PeakOiler wrote:The record low freezing temps recently damaged the citrus in the greenhouse. I may lose the two lime trees. We'll see...
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PrestonSturges wrote:I've heard some people string Christmas tree lights on plants they want to protect from bad cold snaps, and they produce just a little heat.
DomusAlbion wrote:All our peach, apricot and nectaries are either dying or dead. This valley just gets too cold in the spring. It warms up and encourages the trees to start blooming then wham! in comes a freeze.
I'll take out the ailing trees and replace them with apple, pear, cherry & plum. sad.
jdmartin wrote:^^^ Interesting. I was reading Prince Charles' gardening book, and they did something similar in order to create a microclimate that was a zone or two better than everything around them. Smart thinking..
My peach tree is looking like a bumper crop this year, for it's age - I estimate there's still about 40-50 peaches on it, from over 100 that set fruit in the spring. I thinned some of it out, and some of it just tossed off on its own. Don't know how thin I should make it, but I'm probably going to just let it run the way it is right now and if the peaches are too small I'll thin more next year. I've probably got 3 or 4 peaches left on each branch right now - PO, does that sound about right?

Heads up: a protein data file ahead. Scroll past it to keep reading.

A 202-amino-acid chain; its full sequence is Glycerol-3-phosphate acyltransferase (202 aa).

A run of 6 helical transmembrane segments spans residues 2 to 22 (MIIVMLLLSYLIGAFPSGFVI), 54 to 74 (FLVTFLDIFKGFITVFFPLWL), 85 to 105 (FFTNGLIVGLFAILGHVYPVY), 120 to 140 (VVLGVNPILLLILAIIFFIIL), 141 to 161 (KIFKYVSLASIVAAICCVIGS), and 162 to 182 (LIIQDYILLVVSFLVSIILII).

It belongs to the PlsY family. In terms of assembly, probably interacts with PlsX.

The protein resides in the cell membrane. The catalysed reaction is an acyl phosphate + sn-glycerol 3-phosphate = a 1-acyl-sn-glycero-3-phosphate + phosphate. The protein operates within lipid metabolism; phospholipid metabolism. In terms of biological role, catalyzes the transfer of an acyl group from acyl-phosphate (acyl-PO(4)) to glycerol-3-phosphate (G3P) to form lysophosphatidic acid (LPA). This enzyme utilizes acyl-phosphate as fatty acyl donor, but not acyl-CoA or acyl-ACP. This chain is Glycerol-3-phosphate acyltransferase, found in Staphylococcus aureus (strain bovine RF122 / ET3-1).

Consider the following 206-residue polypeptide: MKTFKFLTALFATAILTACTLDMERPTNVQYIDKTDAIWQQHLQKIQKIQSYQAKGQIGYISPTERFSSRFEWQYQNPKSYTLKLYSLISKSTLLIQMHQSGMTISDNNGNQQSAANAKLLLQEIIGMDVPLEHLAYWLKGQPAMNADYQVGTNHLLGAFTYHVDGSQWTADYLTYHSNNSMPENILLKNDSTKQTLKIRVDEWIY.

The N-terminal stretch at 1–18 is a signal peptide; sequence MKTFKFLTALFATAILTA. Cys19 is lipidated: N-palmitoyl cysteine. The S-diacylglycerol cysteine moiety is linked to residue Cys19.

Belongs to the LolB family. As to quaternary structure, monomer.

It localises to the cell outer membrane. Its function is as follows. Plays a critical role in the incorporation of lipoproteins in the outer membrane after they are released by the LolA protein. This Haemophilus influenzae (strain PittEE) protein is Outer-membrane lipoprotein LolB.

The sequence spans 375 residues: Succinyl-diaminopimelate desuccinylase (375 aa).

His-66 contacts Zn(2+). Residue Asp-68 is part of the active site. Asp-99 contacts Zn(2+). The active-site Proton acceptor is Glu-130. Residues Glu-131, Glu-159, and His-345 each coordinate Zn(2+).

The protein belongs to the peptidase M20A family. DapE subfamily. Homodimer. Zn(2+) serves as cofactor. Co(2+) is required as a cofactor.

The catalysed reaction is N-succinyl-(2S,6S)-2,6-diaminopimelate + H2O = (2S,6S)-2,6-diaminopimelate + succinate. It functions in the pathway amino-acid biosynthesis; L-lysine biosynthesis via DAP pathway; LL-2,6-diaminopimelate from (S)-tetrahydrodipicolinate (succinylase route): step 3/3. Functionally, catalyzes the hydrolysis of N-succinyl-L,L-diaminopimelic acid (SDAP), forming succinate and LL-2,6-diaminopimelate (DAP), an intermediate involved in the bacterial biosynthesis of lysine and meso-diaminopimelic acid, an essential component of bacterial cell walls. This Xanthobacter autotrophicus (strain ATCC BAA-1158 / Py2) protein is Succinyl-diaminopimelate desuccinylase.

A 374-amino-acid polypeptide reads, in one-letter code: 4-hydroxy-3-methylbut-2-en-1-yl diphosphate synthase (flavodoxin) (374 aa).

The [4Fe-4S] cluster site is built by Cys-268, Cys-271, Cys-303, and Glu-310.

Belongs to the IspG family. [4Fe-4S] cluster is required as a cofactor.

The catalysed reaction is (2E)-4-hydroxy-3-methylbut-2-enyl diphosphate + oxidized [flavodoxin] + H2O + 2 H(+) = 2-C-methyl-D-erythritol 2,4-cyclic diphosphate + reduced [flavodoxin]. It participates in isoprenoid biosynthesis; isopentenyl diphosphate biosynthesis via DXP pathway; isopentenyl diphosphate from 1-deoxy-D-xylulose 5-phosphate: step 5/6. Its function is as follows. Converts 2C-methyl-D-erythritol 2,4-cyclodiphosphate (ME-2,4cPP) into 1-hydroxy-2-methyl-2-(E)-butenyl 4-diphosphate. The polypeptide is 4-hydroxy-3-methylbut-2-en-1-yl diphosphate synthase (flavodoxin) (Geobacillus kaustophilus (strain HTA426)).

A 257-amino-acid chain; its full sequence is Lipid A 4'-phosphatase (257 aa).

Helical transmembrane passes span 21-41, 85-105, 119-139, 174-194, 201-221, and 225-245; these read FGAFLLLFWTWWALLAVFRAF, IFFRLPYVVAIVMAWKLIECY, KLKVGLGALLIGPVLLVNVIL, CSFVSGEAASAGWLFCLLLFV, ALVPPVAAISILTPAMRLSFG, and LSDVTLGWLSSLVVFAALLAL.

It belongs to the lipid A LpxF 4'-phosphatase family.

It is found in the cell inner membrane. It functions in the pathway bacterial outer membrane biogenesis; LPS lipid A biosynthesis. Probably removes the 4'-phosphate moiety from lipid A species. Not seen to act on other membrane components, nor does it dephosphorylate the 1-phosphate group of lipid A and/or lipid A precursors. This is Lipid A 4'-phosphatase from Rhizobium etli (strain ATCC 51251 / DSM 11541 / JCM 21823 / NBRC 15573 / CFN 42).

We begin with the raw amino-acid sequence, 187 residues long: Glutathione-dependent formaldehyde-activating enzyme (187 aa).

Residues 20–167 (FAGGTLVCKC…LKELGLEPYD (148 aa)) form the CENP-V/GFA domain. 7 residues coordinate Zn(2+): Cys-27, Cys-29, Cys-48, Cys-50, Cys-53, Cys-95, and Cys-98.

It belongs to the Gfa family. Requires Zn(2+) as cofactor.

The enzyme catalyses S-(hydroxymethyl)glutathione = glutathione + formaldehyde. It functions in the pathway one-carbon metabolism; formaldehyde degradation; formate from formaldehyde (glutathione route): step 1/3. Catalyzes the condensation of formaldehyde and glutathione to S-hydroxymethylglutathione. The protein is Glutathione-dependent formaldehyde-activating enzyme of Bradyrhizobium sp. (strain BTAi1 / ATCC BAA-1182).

Because there were fewer peaches on the trees this year, the thinning work went much faster, and consisted of removing excess fruit in spots where it was "clustered", and pulling off "doubles", of which there were many this year. A benefit of having less fruit on the trees is that we may avoid having unusually small fruit that is commonly associated with stressful drought conditions. It also may be an advantage to the health of the trees to not be carrying very much fruit this year, with the lack of rainfall. The disadvantage for customers is that the availability of peaches will be more scarce and sporadic.
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